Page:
Through a review and analysis of the latest global evidence, the Getting to Equal report offers up a new way to think about men and sexual and reproductive health rights (SRHR) from two angles: First, it reinforces what we know already – that men’s partnership and active participation are crucial to achieving SRHR for everyone; and secondly it makes the case that SRHR is central to men’s own lives. Discussing men’s bodies, relationships, reproduction, and lives, the report reveals that reimagining men’s important roles in SRHR could contribute to the broader achievement of SRHR and other related health and development outcomes for individuals of all gender identities.
What would people’s sexual and reproductive lives look like if people in all their gender and other diversities equally enjoyed knowledge, skills, self-esteem, and access to services; conducted their relationships with respect for their partners and their rights; avoided or embraced parenthood with intention and planning; and made decisions that took into account the impact of their choices
throughout their lives and the lives of their partners and children? What would it look like if national laws everywhere prohibited discrimination, proactively advanced human rights, and ensured that everyone enjoyed their full right to health, as enshrined in international laws and global and regional declarations?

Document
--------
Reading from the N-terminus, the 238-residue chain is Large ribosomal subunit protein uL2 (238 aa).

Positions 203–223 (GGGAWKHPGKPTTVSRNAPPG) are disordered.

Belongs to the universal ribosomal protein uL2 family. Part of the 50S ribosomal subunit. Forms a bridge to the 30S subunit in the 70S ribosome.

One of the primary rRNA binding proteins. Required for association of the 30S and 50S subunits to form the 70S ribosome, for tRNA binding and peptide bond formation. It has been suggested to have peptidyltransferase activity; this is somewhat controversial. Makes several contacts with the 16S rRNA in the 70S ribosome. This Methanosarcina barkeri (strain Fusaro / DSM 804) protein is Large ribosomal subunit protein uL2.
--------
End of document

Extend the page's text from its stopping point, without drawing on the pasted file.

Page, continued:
This report attempts to shift global discourse on men and SRHR among practitioners, funders, academics, and policymakers toward a more holistic, gendered, and relational understanding of SRHR and how to achieve global goals of health and gender equality. Building on men’s important roles in SRHR could contribute to the broader achievement of these rights and the health and development outcomes related to them. Men’s SRHR is important for men,certainly, and the benefits to their partners and children are enormous.
The arguments and focus of this Getting to Equal report are global, even though data in specific areas emerge from low- and middle-income countries in some instances and industrialized countries in others. The report attempts to fill some of the gaps in knowledge and understanding of men and their roles in SRHR. It interprets the findings in light of gender inequality and restrictive gender norms, and it makes recommendations for how the SRHR field could contribute more fully to achieving gender equality. The report showcases cutting-edge evidence and new analyses of relevant data to address the following research questions:
One basic premise of this comprehensive report – that men matter to sexual and reproductive health and rights – is not new.
Click here to read the full report now!